Rewards for a Smaller Carbon Footprint
Homeowners who choose to build or upgrade their homes to reduce their environmental impact are being recognized and rewarded for their efforts. The insurance industry in particular, will lower premiums on homes which occupy a smaller carbon footprint. In addition, insurers are recognizing that shifting climatic patterns cause fluctuations in risk and those with climate-friendly homes represent a lower risk and merit discounts.
Homeowners with energy-efficient homes depend less on fossil fuels for heat and air conditioning. Energy-efficient air conditioners and water heaters run less and break down less frequently, requiring fewer repairs. Many insurers now offer discounts for residential buildings constructed with Leadership in Energy and Environmental Design (LEED) or Energy Star certifications.
A few insurers offer a unique way to upgrade to Energy Star appliances by replacing standard appliances with environmentally-friendly appliances in the event of a loss which is covered by your policy. This “green” addendum to your policy will mean a slightly higher premium, but will mean a significant upgrade if you file a claim.
Rebuild with Toxin-free Resources
Opting for a green homeowner’s policy also assure you that, if the need arises to replace a part or all of your residence, sustainable, toxin-free resources will be used in the rebuilding process, to reduce your environmental impact even further. Insurers are jumping on the “green bandwagon” because they realize that people who take steps to protect the planet are demographically in a lower risk for behavior which causes house fires and other home-related catastrophes..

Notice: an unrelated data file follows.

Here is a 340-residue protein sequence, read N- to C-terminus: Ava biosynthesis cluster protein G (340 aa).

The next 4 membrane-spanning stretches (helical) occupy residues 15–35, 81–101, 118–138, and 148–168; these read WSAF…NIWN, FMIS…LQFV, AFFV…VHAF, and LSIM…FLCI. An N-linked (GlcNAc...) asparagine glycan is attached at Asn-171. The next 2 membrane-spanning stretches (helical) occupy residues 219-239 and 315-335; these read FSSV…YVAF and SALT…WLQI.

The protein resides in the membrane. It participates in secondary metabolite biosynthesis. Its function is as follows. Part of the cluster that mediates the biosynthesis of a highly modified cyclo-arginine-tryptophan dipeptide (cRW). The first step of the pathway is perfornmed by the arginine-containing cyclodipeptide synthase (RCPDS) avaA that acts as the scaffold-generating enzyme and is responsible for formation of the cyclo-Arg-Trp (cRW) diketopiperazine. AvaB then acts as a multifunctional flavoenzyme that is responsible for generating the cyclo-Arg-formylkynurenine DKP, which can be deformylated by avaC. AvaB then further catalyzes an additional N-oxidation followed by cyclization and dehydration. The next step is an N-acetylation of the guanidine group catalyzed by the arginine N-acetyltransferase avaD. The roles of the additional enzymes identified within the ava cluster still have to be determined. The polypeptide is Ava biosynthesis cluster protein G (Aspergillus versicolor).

5 Percent Premium Discount
In addition to upgrading to environmentally responsible appliances and building materials in the event of a loss, many insurers are offering up to a 5 percent discount on homes which are already green. Insurers reason that people living in green homes are more prolific, healthier and suffer less from allergies to molds and fungi. Homeowner’s green insurance is becoming more popular and is currently available in 26 states.
As more home builders and homeowners look for ways to go green, insurers adapt policies to fit more situations. As an example, last year the Georgia’s state insurance commissioner approved green homeowners insurance policies which cover approved solar panels and previously-used construction materials. Building healthier homes improves the health of their occupants and results in lower insurance costs across the board.